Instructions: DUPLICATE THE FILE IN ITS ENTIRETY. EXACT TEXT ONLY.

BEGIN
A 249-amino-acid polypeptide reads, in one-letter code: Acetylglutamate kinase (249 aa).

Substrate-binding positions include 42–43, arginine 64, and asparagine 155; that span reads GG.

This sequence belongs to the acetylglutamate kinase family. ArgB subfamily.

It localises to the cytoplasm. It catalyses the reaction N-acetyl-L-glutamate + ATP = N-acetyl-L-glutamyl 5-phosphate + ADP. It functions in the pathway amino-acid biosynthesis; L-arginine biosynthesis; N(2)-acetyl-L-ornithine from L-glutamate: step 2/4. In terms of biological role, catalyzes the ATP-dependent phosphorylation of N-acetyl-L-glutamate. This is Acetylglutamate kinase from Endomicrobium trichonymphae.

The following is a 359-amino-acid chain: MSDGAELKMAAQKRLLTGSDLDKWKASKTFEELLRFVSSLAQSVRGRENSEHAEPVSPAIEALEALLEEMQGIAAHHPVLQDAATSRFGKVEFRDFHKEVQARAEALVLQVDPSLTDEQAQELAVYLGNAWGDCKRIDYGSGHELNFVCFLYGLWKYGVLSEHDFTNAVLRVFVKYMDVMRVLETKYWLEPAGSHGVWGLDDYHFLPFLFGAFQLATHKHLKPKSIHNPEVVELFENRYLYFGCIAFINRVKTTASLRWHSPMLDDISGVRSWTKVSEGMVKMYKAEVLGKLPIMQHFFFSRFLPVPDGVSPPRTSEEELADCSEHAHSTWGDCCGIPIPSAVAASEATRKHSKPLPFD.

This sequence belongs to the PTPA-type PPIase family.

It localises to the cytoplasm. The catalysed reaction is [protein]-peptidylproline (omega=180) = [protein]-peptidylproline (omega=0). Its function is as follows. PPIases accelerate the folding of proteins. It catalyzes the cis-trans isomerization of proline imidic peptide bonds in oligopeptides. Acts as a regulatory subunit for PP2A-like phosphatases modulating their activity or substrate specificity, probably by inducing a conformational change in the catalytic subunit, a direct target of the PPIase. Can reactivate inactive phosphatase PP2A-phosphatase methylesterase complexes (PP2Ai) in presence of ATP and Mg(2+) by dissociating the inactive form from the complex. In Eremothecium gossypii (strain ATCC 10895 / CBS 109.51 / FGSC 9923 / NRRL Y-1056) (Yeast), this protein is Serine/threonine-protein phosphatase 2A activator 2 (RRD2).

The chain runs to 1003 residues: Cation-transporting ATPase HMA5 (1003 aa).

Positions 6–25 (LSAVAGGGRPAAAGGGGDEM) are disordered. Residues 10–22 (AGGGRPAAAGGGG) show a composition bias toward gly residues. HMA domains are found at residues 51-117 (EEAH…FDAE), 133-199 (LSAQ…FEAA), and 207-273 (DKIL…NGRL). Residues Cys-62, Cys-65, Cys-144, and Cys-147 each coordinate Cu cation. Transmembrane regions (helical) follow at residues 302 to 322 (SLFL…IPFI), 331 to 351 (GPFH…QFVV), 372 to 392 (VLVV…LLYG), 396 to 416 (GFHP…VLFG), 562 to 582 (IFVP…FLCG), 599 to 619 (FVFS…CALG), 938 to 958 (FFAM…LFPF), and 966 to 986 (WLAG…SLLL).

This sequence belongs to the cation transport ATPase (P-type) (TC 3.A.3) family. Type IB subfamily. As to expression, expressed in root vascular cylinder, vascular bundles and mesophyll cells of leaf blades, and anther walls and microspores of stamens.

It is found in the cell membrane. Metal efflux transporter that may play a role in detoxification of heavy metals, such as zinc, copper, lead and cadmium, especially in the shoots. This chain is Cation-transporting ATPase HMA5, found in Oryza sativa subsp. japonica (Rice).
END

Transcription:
A 249-amino-acid polypeptide reads, in one-letter code: Acetylglutamate kinase (249 aa).

Substrate-binding positions include 42–43, arginine 64, and asparagine 155; that span reads GG.

This sequence belongs to the acetylglutamate kinase family. ArgB subfamily.

It localises to the cytoplasm. It catalyses the reaction N-acetyl-L-glutamate + ATP = N-acetyl-L-glutamyl 5-phosphate + ADP. It functions in the pathway amino-acid biosynthesis; L-arginine biosynthesis; N(2)-acetyl-L-ornithine from L-glutamate: step 2/4. In terms of biological role, catalyzes the ATP-dependent phosphorylation of N-acetyl-L-glutamate. This is Acetylglutamate kinase from Endomicrobium trichonymphae.

The following is a 359-amino-acid chain: MSDGAELKMAAQKRLLTGSDLDKWKASKTFEELLRFVSSLAQSVRGRENSEHAEPVSPAIEALEALLEEMQGIAAHHPVLQDAATSRFGKVEFRDFHKEVQARAEALVLQVDPSLTDEQAQELAVYLGNAWGDCKRIDYGSGHELNFVCFLYGLWKYGVLSEHDFTNAVLRVFVKYMDVMRVLETKYWLEPAGSHGVWGLDDYHFLPFLFGAFQLATHKHLKPKSIHNPEVVELFENRYLYFGCIAFINRVKTTASLRWHSPMLDDISGVRSWTKVSEGMVKMYKAEVLGKLPIMQHFFFSRFLPVPDGVSPPRTSEEELADCSEHAHSTWGDCCGIPIPSAVAASEATRKHSKPLPFD.

This sequence belongs to the PTPA-type PPIase family.

It localises to the cytoplasm. The catalysed reaction is [protein]-peptidylproline (omega=180) = [protein]-peptidylproline (omega=0). Its function is as follows. PPIases accelerate the folding of proteins. It catalyzes the cis-trans isomerization of proline imidic peptide bonds in oligopeptides. Acts as a regulatory subunit for PP2A-like phosphatases modulating their activity or substrate specificity, probably by inducing a conformational change in the catalytic subunit, a direct target of the PPIase. Can reactivate inactive phosphatase PP2A-phosphatase methylesterase complexes (PP2Ai) in presence of ATP and Mg(2+) by dissociating the inactive form from the complex. In Eremothecium gossypii (strain ATCC 10895 / CBS 109.51 / FGSC 9923 / NRRL Y-1056) (Yeast), this protein is Serine/threonine-protein phosphatase 2A activator 2 (RRD2).

The chain runs to 1003 residues: Cation-transporting ATPase HMA5 (1003 aa).

Positions 6–25 (LSAVAGGGRPAAAGGGGDEM) are disordered. Residues 10–22 (AGGGRPAAAGGGG) show a composition bias toward gly residues. HMA domains are found at residues 51-117 (EEAH…FDAE), 133-199 (LSAQ…FEAA), and 207-273 (DKIL…NGRL). Residues Cys-62, Cys-65, Cys-144, and Cys-147 each coordinate Cu cation. Transmembrane regions (helical) follow at residues 302 to 322 (SLFL…IPFI), 331 to 351 (GPFH…QFVV), 372 to 392 (VLVV…LLYG), 396 to 416 (GFHP…VLFG), 562 to 582 (IFVP…FLCG), 599 to 619 (FVFS…CALG), 938 to 958 (FFAM…LFPF), and 966 to 986 (WLAG…SLLL).

This sequence belongs to the cation transport ATPase (P-type) (TC 3.A.3) family. Type IB subfamily. As to expression, expressed in root vascular cylinder, vascular bundles and mesophyll cells of leaf blades, and anther walls and microspores of stamens.

It is found in the cell membrane. Metal efflux transporter that may play a role in detoxification of heavy metals, such as zinc, copper, lead and cadmium, especially in the shoots. This chain is Cation-transporting ATPase HMA5, found in Oryza sativa subsp. japonica (Rice).